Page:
The first book in the series, Catching Echoes, is now available.
Randomly on a Friday …
It’s been a tough week. I always have issues when writing first drafts – it often feels as if I’m forcing every word onto the page – but Reconstructionist 2 is heavily influenced by my personal history (though, obviously, a completely fictional, fantastical accounting) and I’m ending most of my writing stints in tears. So it’s been a slog. The second draft will be much smoother.
Yesterday, I took an hour off before dinner and made banana bread before the bananas were only good for compost, and I spotted an unopened bag of marshmallows in my baking drawer. We’d bought them to use for candied yams, then didn’t end up making any yams for Christmas dinner.
I immediately decided I desperately needed to make some marshmallow bar with this unexpected but welcomed bounty. And that, besides being tasty, the bars (and making of) would mollify my bruised soul, as chocolate always does.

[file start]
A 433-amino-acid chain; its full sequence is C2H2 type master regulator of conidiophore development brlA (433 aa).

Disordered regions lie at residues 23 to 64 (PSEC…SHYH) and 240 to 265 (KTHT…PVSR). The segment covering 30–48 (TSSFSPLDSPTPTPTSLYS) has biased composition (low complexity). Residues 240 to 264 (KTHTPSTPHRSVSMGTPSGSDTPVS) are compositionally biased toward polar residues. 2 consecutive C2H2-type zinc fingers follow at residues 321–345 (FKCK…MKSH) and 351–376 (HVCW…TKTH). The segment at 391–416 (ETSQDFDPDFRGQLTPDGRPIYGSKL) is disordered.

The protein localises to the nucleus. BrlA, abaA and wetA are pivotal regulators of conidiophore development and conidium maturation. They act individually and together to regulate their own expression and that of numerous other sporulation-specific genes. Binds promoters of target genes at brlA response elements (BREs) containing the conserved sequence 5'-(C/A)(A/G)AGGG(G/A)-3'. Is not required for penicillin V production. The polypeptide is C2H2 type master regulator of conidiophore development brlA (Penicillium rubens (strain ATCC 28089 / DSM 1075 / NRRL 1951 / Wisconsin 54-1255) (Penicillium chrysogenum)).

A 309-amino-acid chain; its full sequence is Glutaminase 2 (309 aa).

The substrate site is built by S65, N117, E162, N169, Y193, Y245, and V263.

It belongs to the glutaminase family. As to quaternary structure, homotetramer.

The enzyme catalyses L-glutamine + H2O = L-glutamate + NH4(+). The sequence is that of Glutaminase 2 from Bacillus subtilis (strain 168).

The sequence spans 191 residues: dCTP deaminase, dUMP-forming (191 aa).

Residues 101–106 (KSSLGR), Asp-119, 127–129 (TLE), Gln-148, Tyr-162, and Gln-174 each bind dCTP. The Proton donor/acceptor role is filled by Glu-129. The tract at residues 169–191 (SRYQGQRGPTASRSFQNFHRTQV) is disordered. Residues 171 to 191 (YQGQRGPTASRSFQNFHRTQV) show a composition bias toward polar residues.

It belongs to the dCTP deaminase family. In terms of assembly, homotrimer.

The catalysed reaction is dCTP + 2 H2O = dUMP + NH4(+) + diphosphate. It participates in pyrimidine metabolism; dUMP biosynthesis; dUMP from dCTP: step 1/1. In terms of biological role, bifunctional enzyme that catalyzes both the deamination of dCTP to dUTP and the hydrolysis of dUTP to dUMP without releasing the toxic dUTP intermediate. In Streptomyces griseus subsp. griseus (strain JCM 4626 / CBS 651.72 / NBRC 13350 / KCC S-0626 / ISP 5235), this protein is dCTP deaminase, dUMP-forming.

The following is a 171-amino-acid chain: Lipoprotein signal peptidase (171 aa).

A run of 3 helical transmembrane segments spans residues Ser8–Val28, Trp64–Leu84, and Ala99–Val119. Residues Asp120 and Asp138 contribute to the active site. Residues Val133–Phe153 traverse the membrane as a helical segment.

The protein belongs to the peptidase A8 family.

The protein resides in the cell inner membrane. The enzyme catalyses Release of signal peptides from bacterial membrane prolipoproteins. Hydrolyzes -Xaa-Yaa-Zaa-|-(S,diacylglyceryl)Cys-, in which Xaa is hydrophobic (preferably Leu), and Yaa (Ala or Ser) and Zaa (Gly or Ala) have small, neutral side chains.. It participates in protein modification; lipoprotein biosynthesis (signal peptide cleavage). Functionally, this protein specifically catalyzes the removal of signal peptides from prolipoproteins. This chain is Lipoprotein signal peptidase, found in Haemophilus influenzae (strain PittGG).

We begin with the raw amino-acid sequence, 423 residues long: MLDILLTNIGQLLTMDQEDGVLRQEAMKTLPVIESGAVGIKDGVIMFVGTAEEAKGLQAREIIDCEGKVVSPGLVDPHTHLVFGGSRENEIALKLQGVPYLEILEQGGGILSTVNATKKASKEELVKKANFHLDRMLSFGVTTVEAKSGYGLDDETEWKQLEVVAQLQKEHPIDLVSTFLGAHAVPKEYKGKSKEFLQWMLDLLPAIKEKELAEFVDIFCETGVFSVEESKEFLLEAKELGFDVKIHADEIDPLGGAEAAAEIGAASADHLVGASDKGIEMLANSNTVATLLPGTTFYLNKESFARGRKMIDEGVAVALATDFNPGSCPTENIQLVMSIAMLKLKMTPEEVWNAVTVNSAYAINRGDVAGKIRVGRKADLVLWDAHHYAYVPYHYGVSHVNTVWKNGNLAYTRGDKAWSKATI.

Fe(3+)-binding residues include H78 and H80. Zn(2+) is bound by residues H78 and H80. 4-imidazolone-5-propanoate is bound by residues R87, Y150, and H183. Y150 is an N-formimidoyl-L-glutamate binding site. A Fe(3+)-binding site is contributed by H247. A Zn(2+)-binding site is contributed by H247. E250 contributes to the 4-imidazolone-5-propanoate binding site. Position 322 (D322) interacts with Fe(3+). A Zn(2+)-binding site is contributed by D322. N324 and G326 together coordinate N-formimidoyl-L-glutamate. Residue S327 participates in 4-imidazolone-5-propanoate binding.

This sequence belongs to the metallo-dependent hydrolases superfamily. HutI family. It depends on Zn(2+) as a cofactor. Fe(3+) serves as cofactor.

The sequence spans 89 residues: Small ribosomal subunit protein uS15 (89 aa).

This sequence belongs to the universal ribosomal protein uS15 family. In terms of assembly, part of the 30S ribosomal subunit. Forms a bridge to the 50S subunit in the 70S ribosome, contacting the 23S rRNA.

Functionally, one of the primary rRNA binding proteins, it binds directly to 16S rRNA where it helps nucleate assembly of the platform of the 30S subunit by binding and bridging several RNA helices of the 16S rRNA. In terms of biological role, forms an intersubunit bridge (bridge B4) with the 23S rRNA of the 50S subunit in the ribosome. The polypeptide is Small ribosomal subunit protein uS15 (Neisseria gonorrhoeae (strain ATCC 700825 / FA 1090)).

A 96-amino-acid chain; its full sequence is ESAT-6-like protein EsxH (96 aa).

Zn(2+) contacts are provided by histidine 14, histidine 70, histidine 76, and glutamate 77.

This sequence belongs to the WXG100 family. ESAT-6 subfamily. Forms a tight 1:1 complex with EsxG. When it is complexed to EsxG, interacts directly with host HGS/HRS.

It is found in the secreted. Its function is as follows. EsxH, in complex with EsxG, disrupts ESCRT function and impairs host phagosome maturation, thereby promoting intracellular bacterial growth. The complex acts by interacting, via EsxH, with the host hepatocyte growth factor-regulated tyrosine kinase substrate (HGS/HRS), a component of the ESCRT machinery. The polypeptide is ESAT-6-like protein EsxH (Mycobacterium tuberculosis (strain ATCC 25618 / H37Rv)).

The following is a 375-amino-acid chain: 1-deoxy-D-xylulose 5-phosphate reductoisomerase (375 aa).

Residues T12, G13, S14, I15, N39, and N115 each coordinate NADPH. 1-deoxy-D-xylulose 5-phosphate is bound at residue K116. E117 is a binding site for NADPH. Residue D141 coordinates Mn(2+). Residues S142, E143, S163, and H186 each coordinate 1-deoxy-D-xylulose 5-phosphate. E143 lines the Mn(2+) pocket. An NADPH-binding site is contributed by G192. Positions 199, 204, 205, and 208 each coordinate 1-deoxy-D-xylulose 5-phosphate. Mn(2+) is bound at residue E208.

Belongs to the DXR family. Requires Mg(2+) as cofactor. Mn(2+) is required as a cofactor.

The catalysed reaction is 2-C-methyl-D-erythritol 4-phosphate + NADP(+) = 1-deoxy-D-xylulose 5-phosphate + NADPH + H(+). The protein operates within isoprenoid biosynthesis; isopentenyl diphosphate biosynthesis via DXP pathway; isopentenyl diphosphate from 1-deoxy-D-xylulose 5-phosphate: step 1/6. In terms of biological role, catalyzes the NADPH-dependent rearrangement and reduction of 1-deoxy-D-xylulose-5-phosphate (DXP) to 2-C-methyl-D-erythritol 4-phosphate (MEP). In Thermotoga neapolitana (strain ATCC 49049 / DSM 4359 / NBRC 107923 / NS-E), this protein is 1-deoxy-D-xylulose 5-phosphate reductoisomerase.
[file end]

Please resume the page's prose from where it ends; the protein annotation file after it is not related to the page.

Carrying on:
According to my notes, I’d been working on this recipe in the Spring of 2015 but had yet to perfect it. I’m pleased to say my slight tweak last night made it perfectly sharable.
Chocolate Peanut Butter Marshmallow Bar
1/8 cup/28 grams of butter
1/2 cup/120 ml peanut butter*
1 – 250 gram/8 ounce (?) bag of mini marshmallows
170 grams/6 oz of dark chocolate**
Melt butter in a large saucepan over medium heat. Add chocolate and peanut butter, stirring until smooth. Remove from heat. Fold in marshmallows. Spread in a parchment paper lined 8- or 9-inch square pan. Chill until firm (at least 2 hours). Cut into squares, or rectangles, as preferred. Store in refrigerator.
The key with this simple recipe is to use the highest quality ingredients you can get your hands on. Butter, not margarine. Old-fashioned peanut butter (the type with no added ingredients that you need to stir the oil into), and, of course, quality dark chocolate.
*I might have heaped the peanut butter. 😀
**I used 72% cacao, single origin, Venezuela from Cacao Barry.
I find something joyful hidden in the texture of these simply decadent bars. And I believe I shall publish this post and eat another before dinner.